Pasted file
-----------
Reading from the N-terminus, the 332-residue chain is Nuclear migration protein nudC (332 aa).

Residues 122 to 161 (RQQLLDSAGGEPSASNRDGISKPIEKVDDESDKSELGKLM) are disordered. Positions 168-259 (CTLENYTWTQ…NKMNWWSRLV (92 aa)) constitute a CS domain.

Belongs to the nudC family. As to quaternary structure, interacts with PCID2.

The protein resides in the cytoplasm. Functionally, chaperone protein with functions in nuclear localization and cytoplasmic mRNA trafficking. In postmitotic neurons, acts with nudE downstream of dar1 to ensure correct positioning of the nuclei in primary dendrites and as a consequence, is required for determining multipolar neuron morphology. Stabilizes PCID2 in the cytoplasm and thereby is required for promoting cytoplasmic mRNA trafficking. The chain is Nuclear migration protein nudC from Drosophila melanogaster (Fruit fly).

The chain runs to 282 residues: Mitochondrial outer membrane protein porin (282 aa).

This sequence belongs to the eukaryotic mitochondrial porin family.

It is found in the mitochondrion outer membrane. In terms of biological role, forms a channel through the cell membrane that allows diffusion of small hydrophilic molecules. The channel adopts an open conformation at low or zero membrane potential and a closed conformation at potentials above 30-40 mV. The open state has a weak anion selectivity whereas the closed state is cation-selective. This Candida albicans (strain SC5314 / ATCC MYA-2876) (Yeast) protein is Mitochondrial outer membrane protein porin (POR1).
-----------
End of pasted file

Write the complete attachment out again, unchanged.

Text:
Reading from the N-terminus, the 332-residue chain is Nuclear migration protein nudC (332 aa).

Residues 122 to 161 (RQQLLDSAGGEPSASNRDGISKPIEKVDDESDKSELGKLM) are disordered. Positions 168-259 (CTLENYTWTQ…NKMNWWSRLV (92 aa)) constitute a CS domain.

Belongs to the nudC family. As to quaternary structure, interacts with PCID2.

The protein resides in the cytoplasm. Functionally, chaperone protein with functions in nuclear localization and cytoplasmic mRNA trafficking. In postmitotic neurons, acts with nudE downstream of dar1 to ensure correct positioning of the nuclei in primary dendrites and as a consequence, is required for determining multipolar neuron morphology. Stabilizes PCID2 in the cytoplasm and thereby is required for promoting cytoplasmic mRNA trafficking. The chain is Nuclear migration protein nudC from Drosophila melanogaster (Fruit fly).

The chain runs to 282 residues: Mitochondrial outer membrane protein porin (282 aa).

This sequence belongs to the eukaryotic mitochondrial porin family.

It is found in the mitochondrion outer membrane. In terms of biological role, forms a channel through the cell membrane that allows diffusion of small hydrophilic molecules. The channel adopts an open conformation at low or zero membrane potential and a closed conformation at potentials above 30-40 mV. The open state has a weak anion selectivity whereas the closed state is cation-selective. This Candida albicans (strain SC5314 / ATCC MYA-2876) (Yeast) protein is Mitochondrial outer membrane protein porin (POR1).